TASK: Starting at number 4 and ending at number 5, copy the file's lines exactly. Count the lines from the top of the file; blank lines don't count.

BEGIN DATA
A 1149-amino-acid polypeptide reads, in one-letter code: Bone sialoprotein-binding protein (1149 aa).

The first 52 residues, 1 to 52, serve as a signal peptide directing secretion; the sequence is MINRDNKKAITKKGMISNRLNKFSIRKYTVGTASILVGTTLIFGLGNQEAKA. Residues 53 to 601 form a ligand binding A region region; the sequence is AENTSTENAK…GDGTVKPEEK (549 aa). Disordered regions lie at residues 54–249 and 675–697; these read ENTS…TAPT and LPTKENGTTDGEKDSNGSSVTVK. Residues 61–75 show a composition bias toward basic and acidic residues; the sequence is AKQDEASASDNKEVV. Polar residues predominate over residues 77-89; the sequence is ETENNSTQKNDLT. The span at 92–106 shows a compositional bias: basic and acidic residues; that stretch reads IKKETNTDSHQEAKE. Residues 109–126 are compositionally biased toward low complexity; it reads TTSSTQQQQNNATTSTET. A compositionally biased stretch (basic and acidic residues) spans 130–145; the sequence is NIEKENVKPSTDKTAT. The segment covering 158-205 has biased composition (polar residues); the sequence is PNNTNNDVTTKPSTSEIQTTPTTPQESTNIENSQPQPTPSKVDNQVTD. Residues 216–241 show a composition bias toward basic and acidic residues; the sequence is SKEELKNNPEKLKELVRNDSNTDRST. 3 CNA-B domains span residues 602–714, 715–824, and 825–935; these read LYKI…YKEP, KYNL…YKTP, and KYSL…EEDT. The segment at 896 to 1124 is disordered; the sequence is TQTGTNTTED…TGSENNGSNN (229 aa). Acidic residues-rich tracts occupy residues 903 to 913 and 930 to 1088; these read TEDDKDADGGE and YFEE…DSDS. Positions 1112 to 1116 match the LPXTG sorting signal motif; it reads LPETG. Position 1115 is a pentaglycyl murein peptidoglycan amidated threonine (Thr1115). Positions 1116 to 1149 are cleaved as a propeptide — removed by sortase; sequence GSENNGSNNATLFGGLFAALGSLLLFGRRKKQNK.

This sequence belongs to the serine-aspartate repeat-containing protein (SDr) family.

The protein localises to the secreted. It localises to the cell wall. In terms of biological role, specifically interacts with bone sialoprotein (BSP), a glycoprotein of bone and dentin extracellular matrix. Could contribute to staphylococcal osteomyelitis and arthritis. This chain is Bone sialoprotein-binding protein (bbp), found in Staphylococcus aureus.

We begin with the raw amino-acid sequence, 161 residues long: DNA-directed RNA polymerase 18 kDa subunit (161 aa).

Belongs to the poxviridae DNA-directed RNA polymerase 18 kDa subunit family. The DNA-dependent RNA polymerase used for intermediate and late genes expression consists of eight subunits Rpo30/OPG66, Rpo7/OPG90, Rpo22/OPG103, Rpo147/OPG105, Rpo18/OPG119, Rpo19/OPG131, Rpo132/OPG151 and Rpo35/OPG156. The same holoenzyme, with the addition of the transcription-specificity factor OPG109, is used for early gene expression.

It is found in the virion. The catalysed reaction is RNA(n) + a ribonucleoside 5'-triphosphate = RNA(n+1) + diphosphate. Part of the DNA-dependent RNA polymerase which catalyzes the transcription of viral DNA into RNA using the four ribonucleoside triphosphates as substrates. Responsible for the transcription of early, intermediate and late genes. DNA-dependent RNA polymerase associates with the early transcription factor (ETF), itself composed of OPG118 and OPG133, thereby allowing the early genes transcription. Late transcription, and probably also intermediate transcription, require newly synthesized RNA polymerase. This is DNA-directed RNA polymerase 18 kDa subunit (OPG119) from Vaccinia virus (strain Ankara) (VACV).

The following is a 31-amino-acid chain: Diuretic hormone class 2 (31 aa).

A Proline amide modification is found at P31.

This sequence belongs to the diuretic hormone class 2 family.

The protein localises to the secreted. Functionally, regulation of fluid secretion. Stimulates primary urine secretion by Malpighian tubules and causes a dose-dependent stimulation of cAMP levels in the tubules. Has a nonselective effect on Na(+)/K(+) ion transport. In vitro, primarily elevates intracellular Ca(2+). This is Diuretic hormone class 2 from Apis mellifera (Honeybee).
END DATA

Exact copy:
The protein localises to the secreted. It localises to the cell wall. In terms of biological role, specifically interacts with bone sialoprotein (BSP), a glycoprotein of bone and dentin extracellular matrix. Could contribute to staphylococcal osteomyelitis and arthritis. This chain is Bone sialoprotein-binding protein (bbp), found in Staphylococcus aureus.

We begin with the raw amino-acid sequence, 161 residues long: DNA-directed RNA polymerase 18 kDa subunit (161 aa).